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Lazy fetching

Applies to ✅ Open Source Edition   ✅ Express Edition   ✅ Professional Edition   ✅ Enterprise Edition

Unlike JDBC's java.sql.ResultSet, jOOQ's org.jooq.Result does not represent an open database cursor with various fetch modes and scroll modes, that needs to be closed after usage. jOOQ's results are simple in-memory Java java.util.List objects, containing all of the result values. If your result sets are large, or if you have a lot of network latency, you may wish to fetch records one-by-one, or in small chunks. jOOQ supports a org.jooq.Cursor type for that purpose. In order to obtain such a reference, use the ResultQuery.fetchLazy() method. An example is given here:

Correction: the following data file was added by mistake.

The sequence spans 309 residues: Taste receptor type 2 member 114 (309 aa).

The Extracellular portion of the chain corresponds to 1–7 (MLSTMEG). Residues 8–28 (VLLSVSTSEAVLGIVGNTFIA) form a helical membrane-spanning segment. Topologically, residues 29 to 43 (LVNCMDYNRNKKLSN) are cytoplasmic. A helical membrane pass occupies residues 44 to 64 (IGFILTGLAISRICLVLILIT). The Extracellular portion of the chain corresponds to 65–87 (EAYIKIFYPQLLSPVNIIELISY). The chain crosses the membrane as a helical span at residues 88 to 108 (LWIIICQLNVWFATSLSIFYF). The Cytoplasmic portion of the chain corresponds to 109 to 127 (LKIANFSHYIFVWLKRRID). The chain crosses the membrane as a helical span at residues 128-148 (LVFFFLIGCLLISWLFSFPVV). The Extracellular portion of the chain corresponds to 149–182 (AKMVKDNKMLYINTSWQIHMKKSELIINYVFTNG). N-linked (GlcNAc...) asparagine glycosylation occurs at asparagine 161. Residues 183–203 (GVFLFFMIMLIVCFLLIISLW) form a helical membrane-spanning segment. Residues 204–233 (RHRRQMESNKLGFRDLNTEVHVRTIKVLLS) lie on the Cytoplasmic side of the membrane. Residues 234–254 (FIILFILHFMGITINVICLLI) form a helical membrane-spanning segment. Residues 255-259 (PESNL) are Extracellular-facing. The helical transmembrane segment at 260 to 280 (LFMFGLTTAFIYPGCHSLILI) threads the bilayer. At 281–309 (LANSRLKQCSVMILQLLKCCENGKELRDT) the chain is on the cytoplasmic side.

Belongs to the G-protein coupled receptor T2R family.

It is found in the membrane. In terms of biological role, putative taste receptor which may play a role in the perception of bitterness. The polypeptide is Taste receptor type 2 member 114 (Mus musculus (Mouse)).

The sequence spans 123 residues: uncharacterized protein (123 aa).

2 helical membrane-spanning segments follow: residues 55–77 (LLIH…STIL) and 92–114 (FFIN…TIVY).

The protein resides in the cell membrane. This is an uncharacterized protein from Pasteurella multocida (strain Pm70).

// Obtain a Cursor reference:
try (Cursor<BookRecord> cursor = create.selectFrom(BOOK).fetchLazy()) {

    // Cursor has similar methods as Iterator<R>
    while (cursor.hasNext()) {
        BookRecord book = cursor.fetchOne();


As a org.jooq.Cursor holds an internal reference to an open java.sql.ResultSet, it may need to be closed at the end of iteration. If a cursor is completely scrolled through, it will conveniently close the underlying ResultSet. However, you should not rely on that.

Fetch sizes

While using a Cursor prevents jOOQ from eager fetching all data into memory, your underlying JDBC driver may still do that. To configure a fetch size in your JDBC driver, use ResultQuery.fetchSize(int), which specifies the JDBC Statement.setFetchSize(int) when executing the query. Please refer to your JDBC driver manual to learn about fetch sizes and their possible defaults and limitations.

Cursors ship with all the other fetch features

Like org.jooq.ResultQuery or org.jooq.Result, org.jooq.Cursor gives access to all of the other fetch features that we've seen so far, i.e.


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